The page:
Get ready for a sneaky peek into the baseball bats history spanning over a period of 150 years. Baseball bats have surely, come a long way to acquire the shape and size they feature today. Read on, to know more about the history of baseball bats.
Though it takes a bat, a ball and a diamond shaped field to play baseball, baseball bats seldom bask in the limelight. Not quite surprising as the player who hits the home run is far more important than the bat used to hit that home run. Even people who are well versed with the origin and history of baseball seldom seek information about baseball bats history which is as interesting as the history of the sport in itself.
Baseball Bats History
Baseball bats have come a long way from the crude hand made bats of the 1800’s, when the sport was in its development phase, to more advanced wooden and metal alloy bats that are made with machines, used today. During the development phase of the game, the players experimented with their bats, so as to make them more user friendly. Read more on baseball history.
Initial Experiments with Baseball Bats
By the beginning of 1850’s, players had realized the fact that using a round baseball bat enhanced their ability to hit the ball. The next helpful discovery was the modification of the shape of the bat, with thinner handle, to provide better grip, and broad barrel, to increase the surface area so as to connect the ball better. Over the following years, most of the payers started using rounded bats with a broad barrel, though some still preferred their traditional counterparts. This experiments pertaining to the shape, size and wood used to make the baseball bats continued till 1859, when the first rule about the size of the bat came into existence.
First Rule about the Diameter of the Baseball Bats
The first proper rule regarding the size of the baseball bat was introduced by the Professional National Association of Baseball Players Governing Committee in 1859. According to this rule, the player was allowed to use a bat of any length, however, the diameter of the bat at its broadest point was restricted to 2.5 inches. This was just the beginning of many rules that followed. The players continued experimenting with the bat, keeping the 2.5 inches diameter in the mind. In early 1860’s, some players started to wrap a coil around the handle of the bat, which resulted in better grip, and thus harder hits. The idea became quite popular, and by 1864, most of the baseball bats were customized to suit the rules of the governing body and requirements of the players.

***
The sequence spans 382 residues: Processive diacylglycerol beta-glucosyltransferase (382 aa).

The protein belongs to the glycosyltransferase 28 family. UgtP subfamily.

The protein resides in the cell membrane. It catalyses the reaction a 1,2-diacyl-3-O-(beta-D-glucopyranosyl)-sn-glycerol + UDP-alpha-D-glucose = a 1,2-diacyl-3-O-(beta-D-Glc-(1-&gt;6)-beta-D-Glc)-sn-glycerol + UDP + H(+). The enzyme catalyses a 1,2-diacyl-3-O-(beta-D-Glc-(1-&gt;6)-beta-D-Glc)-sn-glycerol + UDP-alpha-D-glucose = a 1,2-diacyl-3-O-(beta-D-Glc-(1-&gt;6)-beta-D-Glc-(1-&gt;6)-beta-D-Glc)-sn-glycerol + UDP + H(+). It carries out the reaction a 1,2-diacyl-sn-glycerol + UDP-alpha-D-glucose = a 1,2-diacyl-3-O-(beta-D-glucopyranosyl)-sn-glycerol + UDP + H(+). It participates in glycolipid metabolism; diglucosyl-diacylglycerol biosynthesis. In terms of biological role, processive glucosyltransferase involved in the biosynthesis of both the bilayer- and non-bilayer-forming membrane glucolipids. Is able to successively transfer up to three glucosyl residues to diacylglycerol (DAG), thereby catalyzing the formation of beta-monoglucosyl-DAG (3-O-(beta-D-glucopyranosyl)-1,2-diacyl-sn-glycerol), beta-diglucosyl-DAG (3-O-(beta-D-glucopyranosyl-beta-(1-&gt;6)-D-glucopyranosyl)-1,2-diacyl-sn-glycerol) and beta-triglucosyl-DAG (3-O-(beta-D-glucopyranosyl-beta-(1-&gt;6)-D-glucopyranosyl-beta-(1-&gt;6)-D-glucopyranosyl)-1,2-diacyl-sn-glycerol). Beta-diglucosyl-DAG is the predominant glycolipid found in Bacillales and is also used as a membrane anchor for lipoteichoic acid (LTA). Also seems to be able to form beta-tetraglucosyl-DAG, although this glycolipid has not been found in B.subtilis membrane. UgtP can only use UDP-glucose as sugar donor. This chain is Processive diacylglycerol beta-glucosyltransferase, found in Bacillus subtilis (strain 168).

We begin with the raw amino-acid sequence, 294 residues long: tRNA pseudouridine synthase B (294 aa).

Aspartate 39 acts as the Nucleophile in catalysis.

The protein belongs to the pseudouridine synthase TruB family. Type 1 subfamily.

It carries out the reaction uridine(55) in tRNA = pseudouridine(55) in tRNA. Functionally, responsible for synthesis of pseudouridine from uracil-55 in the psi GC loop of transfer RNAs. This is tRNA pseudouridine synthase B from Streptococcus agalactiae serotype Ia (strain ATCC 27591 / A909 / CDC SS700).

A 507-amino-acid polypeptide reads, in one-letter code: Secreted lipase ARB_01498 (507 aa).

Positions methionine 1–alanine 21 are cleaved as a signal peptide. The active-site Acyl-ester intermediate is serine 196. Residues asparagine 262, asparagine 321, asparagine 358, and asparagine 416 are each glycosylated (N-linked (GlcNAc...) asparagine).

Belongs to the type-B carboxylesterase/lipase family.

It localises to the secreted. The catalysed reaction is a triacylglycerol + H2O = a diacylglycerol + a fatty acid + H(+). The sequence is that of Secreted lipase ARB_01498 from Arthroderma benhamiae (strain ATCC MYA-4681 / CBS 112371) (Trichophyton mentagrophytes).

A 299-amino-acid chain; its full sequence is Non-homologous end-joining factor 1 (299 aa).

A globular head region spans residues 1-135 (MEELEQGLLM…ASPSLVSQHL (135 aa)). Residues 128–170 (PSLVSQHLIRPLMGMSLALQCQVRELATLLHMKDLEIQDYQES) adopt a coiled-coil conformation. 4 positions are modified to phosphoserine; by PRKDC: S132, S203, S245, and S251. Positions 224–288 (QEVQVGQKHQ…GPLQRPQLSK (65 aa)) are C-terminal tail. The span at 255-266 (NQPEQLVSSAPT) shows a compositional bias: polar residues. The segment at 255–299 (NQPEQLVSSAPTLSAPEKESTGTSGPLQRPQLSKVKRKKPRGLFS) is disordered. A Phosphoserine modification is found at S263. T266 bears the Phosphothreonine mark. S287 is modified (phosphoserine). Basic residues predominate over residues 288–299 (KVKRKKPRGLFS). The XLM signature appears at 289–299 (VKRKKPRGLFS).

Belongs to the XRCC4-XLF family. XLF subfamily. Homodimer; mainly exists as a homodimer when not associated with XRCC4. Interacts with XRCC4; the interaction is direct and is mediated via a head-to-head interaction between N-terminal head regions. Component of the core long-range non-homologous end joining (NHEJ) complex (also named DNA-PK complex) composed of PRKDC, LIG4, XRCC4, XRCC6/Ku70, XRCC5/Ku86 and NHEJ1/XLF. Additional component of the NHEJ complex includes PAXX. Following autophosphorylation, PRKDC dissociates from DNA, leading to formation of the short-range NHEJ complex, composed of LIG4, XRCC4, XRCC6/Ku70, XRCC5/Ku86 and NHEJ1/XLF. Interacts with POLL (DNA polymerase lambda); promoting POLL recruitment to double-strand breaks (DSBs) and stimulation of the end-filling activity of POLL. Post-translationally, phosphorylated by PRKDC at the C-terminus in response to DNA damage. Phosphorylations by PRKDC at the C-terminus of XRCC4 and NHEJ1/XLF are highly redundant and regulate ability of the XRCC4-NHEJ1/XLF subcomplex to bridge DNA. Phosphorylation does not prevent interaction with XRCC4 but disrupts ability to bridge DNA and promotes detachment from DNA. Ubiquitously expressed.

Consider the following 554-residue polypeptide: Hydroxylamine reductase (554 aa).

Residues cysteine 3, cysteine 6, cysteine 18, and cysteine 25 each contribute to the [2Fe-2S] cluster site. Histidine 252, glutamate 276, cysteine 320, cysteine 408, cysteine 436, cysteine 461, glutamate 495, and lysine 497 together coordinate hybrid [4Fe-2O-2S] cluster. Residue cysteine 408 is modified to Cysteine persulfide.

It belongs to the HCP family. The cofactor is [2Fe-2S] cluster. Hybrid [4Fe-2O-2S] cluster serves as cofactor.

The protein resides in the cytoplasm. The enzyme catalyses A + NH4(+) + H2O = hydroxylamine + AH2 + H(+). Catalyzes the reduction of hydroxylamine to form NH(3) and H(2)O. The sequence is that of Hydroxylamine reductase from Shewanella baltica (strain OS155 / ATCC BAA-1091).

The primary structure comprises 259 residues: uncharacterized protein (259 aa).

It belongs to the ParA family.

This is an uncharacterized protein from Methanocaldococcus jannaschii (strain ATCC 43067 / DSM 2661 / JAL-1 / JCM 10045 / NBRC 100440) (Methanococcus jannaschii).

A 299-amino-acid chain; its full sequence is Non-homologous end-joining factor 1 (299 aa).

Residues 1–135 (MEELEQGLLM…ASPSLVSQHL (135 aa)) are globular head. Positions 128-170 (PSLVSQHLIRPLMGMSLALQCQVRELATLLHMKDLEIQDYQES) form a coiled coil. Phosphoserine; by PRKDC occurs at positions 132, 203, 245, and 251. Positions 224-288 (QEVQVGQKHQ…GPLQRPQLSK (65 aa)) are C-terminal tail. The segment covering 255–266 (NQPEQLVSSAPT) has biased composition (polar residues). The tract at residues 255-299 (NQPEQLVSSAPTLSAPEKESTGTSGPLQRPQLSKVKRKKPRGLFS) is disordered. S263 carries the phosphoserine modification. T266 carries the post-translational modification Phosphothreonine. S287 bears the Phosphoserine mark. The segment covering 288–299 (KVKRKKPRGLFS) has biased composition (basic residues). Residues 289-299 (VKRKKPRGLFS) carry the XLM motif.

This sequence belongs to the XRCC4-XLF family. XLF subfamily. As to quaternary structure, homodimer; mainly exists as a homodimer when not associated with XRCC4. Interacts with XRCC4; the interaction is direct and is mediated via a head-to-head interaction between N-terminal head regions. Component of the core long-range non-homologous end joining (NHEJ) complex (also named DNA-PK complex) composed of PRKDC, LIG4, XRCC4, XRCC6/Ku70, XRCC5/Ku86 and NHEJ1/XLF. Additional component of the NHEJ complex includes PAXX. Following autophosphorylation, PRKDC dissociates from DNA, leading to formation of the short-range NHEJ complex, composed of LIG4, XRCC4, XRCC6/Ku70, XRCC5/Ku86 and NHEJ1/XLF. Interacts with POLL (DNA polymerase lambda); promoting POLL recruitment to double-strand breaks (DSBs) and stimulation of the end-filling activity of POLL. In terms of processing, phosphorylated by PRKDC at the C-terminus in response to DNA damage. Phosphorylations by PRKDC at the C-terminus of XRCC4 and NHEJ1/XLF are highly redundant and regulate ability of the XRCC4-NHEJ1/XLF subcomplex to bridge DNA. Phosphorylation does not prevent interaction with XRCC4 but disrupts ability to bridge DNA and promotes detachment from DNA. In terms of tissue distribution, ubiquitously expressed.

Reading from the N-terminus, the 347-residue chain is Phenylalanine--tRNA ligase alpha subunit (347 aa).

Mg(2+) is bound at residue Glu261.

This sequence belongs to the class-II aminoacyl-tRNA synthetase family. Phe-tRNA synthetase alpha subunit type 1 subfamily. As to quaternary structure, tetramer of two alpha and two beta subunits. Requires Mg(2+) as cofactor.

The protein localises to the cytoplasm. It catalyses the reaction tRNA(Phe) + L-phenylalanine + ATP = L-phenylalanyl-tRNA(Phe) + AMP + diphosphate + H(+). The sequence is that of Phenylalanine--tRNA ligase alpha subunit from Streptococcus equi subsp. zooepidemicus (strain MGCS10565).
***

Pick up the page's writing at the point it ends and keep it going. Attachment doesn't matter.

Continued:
First Rule Restricting the Length of the Baseball Bat
In the year 1869, exactly 10 years after the first rule pertaining to the breadth of the bat was adopted, a new rule pertaining to the length of the baseball bat was introduced. According to this rule, the length of the bat was limited to a maximum of 42 inches. This was one of the foremost rules of baseball which is in practice even today. These rules pertaining to the length and the breadth of the baseball bats played a vital role in the present shape of baseball bats. The only other modification to follow during that period was the introduction of a knob at the handle as a successful attempt to provide a better grip.
The Louisville Slugger
The year 1884 saw the introduction of The Louisville Slugger – the famous bat manufacturer, who took the world of baseball by surprise by becoming the most sought after manufacturer by renowned Major League players. The credit for this goes to John Hillerich, who triggered the wave of fame by making a bat for Louisville player Pete Browning. What followed was the fame for this 17 year old lad, who made baseball bat manufacturing his family business.
Changes in Baseball Bats: New Diameter and Rounded Base
In 1890’s a couple of new rules pertaining to the size and shape of baseball bats came into existence, while the existing rule of 2.5 inches diameter was modified to 2.75 inches. The new rule added to the rule book also stressed on the requirement of rounded base, contrary to the flat base made by sawing the bottom. Though the first baseball bat made from metal was patented by William Shroyer in 1924, it took another 50 years for these alloy bats to replace wooden baseball bats. History of baseball bats was re-written when maple wood replaced White ash as the prominent choice of wood when Barry Bonds hit a record 73 home runs with his new bat made from maple wood in 2001.